By Aaron Addison, LG Business Solutions USA
Over the last decade eSports has blossomed from a cottage industry into a global phenomenon that attracts tens of millions of viewers and has encouraged major corporate sponsorships of events, competitors and teams. So far, most of the infrastructure used to host eSports tournaments and recreational events has relied on ad-hoc, temporary installations at existing arenas, concert venues and convention halls.
Displays Offer Up-Close Action
The exploding popularity of eSports competitions and competitors is evidenced by Twitch accounts that rival the largest social media stars in terms of engagement and viewing time. The massive viewership and potential for advertising and sales programs, not to mention local investments and cultural pride, are now attracting the attention of colleges and cities in the same way that traditional sports arenas and entertainment venues do.
Nearly all massive public events today, from concerts to sports to dance clubs, employ digital screens to help large crowds get closer to the action and create excitement. For eSports, large digital screens are actually required for in-person viewing, since guests sit far from competitors and therefore cannot see what is happening on their monitors as they play. Utilizing the latest display technologies including DVLED (direct-view light-emitting diode), LCD video walls and the inclusion of many smaller displays throughout a facility, event organizers, developers and building designers are beginning to focus on how to maximize engagement and entertainment value at live eSports events.
Developers See Big Business in eSports
It’s clear that large displays and systems underscore the importance of the electrical and technological infrastructure needed to create eSports arenas. Many developers are interested in arenas that can offer VR game experiences that combine professional-level events with consumer-level play and invite all guests to act as both player and fan.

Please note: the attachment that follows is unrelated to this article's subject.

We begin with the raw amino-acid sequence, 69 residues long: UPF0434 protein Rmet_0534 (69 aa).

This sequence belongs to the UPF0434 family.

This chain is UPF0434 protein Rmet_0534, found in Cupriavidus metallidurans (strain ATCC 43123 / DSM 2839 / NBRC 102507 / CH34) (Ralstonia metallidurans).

Meanwhile, competitors are even more reliant on bleeding-edge display technology, requiring gaming monitors with small latency, fast refresh speeds and accurate color and contrast capabilities to compete at the highest level. Essentially, an event or space that does not use the absolute top-of-the-line visual experience for players and patrons will have difficulty providing a professional level of competition or player experience.
Physical Attendance Beats At-Home Viewing
Twitch streamers and competition leagues such as the Ultimate Gaming Championship continue to increase the popularity of eSports viewing. Even if at-home fans are watching through VR systems, they cannot get the same experience as attending a safe and secure live event with hundreds or thousands of eager, like-minded fans. Existing stadiums have so far provided satisfactory infrastructure and accommodations, such as a Fortnite championship held at Arthur Ashe Stadium in New York City, the world’s largest tennis stadium.
As competition leagues and their viewerships grow, more purpose-built arenas may become desirable for cities and municipalities to attract events and economic activity. As these spaces can be designed to act as large, full-time interactive ‘arcades’, they may prove to be even more profitable and popular than traditional stadia which still only offer spectating alone, not participation.
The trend of eSports and video gaming popularity in general have followed an upward trajectory since their introduction in the 1970s and show no sign of slowing. Through thoughtful integration of cutting-edge digital displays on both a macro- and micro-scale, the future of large public eSports leagues and competitions may soon rival the fervor and economics of traditional sporting events and stadia.
Aaron Addison is the in-house gaming expert for LG Business Solutions USA, a leading provider of advanced display technologies to the eSports industry.